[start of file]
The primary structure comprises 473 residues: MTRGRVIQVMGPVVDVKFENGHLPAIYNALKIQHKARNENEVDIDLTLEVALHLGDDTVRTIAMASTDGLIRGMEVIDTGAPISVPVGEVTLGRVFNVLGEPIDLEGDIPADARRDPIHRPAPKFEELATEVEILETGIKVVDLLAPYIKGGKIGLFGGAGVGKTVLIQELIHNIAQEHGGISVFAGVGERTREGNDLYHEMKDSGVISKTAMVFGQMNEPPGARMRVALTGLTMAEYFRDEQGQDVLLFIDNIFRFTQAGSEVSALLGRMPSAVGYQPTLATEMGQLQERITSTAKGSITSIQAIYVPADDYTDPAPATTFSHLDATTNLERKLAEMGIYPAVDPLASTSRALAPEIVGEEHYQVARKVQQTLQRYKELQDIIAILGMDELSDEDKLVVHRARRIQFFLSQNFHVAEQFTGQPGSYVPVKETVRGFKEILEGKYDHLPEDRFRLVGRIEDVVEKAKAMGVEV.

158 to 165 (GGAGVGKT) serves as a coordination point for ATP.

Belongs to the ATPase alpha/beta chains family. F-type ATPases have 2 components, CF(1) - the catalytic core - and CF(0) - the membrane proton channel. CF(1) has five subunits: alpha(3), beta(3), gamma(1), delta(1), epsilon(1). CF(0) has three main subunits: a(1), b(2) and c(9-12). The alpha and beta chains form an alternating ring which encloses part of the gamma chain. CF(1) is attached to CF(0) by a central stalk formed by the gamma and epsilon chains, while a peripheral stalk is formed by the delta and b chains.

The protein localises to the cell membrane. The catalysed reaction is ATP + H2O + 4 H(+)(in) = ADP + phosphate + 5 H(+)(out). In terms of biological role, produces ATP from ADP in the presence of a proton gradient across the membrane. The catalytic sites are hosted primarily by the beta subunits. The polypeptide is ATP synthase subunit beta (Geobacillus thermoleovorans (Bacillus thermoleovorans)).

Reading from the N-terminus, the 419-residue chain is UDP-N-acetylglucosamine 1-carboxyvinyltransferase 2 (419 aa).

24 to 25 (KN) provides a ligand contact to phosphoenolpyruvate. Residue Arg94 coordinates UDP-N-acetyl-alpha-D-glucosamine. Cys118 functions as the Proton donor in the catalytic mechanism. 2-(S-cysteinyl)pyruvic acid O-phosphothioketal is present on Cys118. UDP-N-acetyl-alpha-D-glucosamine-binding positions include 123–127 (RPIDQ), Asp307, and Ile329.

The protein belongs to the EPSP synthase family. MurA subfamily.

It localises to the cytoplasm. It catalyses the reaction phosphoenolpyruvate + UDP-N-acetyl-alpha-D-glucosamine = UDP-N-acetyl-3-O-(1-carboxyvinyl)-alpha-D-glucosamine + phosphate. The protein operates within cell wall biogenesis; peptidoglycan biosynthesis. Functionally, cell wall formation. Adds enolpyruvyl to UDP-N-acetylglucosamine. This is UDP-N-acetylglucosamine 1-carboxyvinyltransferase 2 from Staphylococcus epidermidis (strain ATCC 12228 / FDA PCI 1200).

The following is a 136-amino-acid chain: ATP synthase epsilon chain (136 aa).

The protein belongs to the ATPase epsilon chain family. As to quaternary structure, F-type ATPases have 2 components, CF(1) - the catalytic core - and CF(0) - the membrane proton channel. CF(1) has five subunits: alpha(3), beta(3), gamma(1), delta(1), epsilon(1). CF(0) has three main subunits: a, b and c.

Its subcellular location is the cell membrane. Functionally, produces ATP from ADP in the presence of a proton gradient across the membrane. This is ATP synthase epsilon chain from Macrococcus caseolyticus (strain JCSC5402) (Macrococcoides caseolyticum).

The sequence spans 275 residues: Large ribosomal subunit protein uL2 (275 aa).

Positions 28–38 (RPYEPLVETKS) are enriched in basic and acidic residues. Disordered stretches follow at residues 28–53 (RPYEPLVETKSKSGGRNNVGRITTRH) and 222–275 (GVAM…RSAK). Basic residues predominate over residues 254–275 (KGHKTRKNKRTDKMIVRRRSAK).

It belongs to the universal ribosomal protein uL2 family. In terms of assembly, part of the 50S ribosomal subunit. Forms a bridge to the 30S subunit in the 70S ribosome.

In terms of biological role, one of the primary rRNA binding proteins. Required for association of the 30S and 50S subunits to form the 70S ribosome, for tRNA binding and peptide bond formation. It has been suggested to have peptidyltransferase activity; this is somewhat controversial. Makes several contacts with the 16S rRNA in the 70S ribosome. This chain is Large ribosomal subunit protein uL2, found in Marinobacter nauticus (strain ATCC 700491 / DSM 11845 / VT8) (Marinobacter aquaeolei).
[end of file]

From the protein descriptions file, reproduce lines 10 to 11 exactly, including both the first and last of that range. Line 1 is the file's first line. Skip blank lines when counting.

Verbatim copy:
The protein belongs to the ATPase epsilon chain family. As to quaternary structure, F-type ATPases have 2 components, CF(1) - the catalytic core - and CF(0) - the membrane proton channel. CF(1) has five subunits: alpha(3), beta(3), gamma(1), delta(1), epsilon(1). CF(0) has three main subunits: a, b and c.

Its subcellular location is the cell membrane. Functionally, produces ATP from ADP in the presence of a proton gradient across the membrane. This is ATP synthase epsilon chain from Macrococcus caseolyticus (strain JCSC5402) (Macrococcoides caseolyticum).